Pug History

 

The Asian certainly gave the world tiny little Pug but during what century or when, there is no exact answer. There is a Chinese object d'art showing two Pugs, one in a reclining position, the other in a sitting position. On both of the figures, the tail is curled; the ears are small and fall forward as button ears; the blunt face with wrinkles clearly discernible, has large, almost round eyes; and the artist certainly meant the observer to see a short coat. Upon inquiry, it was learned from the importer that this piece predated the Christian era by several hundred years and the Pugs were, at the time the object was created, termed "Fu" or "Foo" dogs. 

There is little, if any doubt that his  "Fu" dog is the breed we now term Pug. It is generally conceded that the Pug was brought to Holland and later to England. 

In Holland, the Pug became the official dog of the House of Orange after one of the breed saved the life of William, Prince of Orange, by giving alarm at the approach of the Spaniards at Hermingny in 1572.   An effigy of the monarch with his Pug at his feet is carved over William's tomb in Delft Cathedral. Later, when William II landed at Torbay to be crowned King of England, his retinue included his beloved Pugs and they became the fashionable breed for generations.

By 1790, the Pug's popularity had spread to France where Josephine, wife of Napoleon, depended on her Pug "Fortune" to carry secret messages under his collar to her husband while she was imprisoned at Les Carmes.  Fortune must have had a possessive nature, for it is said that he bit the future Emperor when he entered the bedchamber on his wedding night.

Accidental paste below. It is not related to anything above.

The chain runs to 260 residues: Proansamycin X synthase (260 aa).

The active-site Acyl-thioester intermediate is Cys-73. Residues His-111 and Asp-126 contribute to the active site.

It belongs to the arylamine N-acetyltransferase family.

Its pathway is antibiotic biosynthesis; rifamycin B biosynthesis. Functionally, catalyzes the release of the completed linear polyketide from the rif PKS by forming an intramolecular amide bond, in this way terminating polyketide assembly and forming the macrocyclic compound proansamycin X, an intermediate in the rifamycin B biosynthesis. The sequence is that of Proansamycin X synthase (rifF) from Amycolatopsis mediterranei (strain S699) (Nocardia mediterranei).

However, for sure this breed also appeared in Russia and France at an early date. Hundreds of years ago, Pug dogs were a feature of the Moscow market; fine specimen. Varieties are fawns, also blacks and light creams. A black mask in fawns is an asset. 

Originating in China, this attractive Pug became very popular in England, and was kept by people of taste and refinement. A very old breed, and now has become popular again. The theory that Pug dogs were imported from Russia is unquestionably correct. Pugs were imported in large quantities from that country during the eighteenth and nineteenth centuries, but there is no trace of Pug dogs ever having been imported from Russia prior to the importation of Pug dogs from Holland. The ancient Pug and the modern Pug are easily identifiable as a breed. 

pugIt is doubtful that there is any other breed of dog whose fundamental characteristics have remained as constant over an unknown number of centuries as that of the Pug. However, the Pug of today shows marked improvement symmetry of body to head; in the shortening of muzzle; and the overall squaring of the head and body - all due to selective breeding. At one time, the ears of the Pug were cropped. However, some Pug convinced some sensitive human that this atrocity must stop, so today the Pug has his beautiful black, velvety soft ears left just as nature intended.